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WhatsApp flaw could allow hackers to modify, send fake messages

WhatsApp users have been warned to be vigilant against a new security flaw. It could allow the outsider to intercept and alter messages. Researchers at Israeli cybersecurity firm said that they had found a flaw in WhatsApp that could allow hackers to modify and send fake messages in the popular social messaging app.

Checkpoint said the vulnerability gives a hacker the possibility “to intercept and manipulate messages sent by those in a group or private conversation” as well as “create and spread misinformation”.


WhatsApp said in the statement –

“We carefully reviewed this issue and it’s the equivalent of altering an email to make it look like something a person never wrote. This claim has nothing to do with the security of end-to-end encryption. It ensures only the sender and recipient can read messages sent on WhatsApp.”

WhatsApp has over 1.5 billion users worldwide, with over 65 billion messages sent every day. It provides a huge potential attack vector for criminals looking to take advantage of this flaw. The vulnerability concerns WhatsApp’s encryption process. It is meant to protect every message, picture, call, video or other content sent in chats.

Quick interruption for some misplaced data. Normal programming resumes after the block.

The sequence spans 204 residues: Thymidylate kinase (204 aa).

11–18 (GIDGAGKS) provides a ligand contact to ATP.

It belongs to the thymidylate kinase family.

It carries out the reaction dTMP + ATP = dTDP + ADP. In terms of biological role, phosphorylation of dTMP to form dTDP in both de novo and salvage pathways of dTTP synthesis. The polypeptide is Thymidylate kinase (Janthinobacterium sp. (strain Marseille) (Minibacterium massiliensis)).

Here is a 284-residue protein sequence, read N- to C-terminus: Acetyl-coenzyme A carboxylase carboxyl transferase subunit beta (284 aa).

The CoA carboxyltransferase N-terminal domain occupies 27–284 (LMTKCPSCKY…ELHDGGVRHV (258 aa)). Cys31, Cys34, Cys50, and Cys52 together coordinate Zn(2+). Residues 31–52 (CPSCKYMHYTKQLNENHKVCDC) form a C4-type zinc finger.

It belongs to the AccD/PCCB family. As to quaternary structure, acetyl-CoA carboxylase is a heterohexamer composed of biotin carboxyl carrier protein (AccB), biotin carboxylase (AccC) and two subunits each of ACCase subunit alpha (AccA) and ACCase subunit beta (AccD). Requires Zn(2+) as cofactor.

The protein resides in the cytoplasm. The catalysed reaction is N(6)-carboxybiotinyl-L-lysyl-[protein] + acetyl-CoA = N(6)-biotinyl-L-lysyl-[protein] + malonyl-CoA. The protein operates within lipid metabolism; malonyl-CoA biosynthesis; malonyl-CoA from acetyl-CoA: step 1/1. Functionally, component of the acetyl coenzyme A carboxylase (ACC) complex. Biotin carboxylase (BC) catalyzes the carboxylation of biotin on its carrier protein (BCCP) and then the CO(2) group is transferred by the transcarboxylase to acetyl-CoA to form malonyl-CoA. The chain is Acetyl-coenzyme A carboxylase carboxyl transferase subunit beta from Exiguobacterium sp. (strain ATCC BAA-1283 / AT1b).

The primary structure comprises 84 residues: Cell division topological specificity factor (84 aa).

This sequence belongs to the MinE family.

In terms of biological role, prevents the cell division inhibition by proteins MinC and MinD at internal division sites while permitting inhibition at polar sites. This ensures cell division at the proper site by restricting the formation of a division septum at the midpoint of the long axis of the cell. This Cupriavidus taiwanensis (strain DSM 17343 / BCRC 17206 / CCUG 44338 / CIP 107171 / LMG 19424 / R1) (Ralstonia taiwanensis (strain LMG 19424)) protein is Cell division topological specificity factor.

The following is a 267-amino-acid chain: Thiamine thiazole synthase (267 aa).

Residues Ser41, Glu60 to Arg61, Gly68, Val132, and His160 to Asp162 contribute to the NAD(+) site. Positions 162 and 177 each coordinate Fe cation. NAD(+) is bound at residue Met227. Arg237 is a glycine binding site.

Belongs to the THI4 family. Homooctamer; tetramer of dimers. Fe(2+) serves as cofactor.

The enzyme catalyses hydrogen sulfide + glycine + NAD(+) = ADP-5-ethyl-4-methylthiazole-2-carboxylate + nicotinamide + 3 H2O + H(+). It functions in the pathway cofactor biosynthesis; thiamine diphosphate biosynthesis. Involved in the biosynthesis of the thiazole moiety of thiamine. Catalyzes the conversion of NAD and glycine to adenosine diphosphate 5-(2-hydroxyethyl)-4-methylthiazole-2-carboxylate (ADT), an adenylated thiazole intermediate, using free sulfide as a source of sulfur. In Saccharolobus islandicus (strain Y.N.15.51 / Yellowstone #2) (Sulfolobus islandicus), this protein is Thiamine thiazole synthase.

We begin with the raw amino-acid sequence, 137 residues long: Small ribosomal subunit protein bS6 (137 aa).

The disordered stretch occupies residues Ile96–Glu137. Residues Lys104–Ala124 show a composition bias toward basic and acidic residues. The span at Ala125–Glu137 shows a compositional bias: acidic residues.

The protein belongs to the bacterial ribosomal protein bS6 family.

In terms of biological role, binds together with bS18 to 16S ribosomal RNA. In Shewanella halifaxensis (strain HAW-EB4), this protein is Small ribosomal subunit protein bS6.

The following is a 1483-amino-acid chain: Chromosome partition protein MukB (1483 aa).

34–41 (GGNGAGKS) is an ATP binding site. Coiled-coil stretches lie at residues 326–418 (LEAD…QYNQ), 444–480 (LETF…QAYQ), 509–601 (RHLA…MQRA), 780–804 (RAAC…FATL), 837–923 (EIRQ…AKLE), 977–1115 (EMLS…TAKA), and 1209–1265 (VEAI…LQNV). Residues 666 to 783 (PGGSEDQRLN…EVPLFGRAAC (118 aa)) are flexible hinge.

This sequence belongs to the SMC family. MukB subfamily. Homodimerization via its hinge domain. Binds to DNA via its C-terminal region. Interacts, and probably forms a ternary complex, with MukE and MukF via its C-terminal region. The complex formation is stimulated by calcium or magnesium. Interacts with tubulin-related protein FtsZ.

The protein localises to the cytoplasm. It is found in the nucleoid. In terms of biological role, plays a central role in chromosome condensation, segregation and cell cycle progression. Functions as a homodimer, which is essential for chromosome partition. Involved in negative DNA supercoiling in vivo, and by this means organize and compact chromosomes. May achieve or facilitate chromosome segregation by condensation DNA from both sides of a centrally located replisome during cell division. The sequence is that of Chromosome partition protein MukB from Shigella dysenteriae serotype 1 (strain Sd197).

When Checkpoint team decrypted, they came up with the truth. WhatsApp’s protocol could be converted and accessed. It also allowed them to see exactly what rules were being used. They could change them according to their liking.

This could allow hackers to alter the text of someone else’s reply to a group chat, essentially putting words in their mouth, or use the “quote” feature in a group conversation to change the identity of the sender. 

Hackers could also send a private message to another group participant disguised as a public message for all. When the targeted individual responds, it’s visible to everyone in the conversation.

WhatsApp recently placed a limit on forwarding content. It also added a label to forwarded messages. WhatsApp made a series of changes to group chats. They wanted to tackle the challenge of misinformation. The issue appears limited to a discussion among security experts. WhatsApp should fix this issue as soon as possible.

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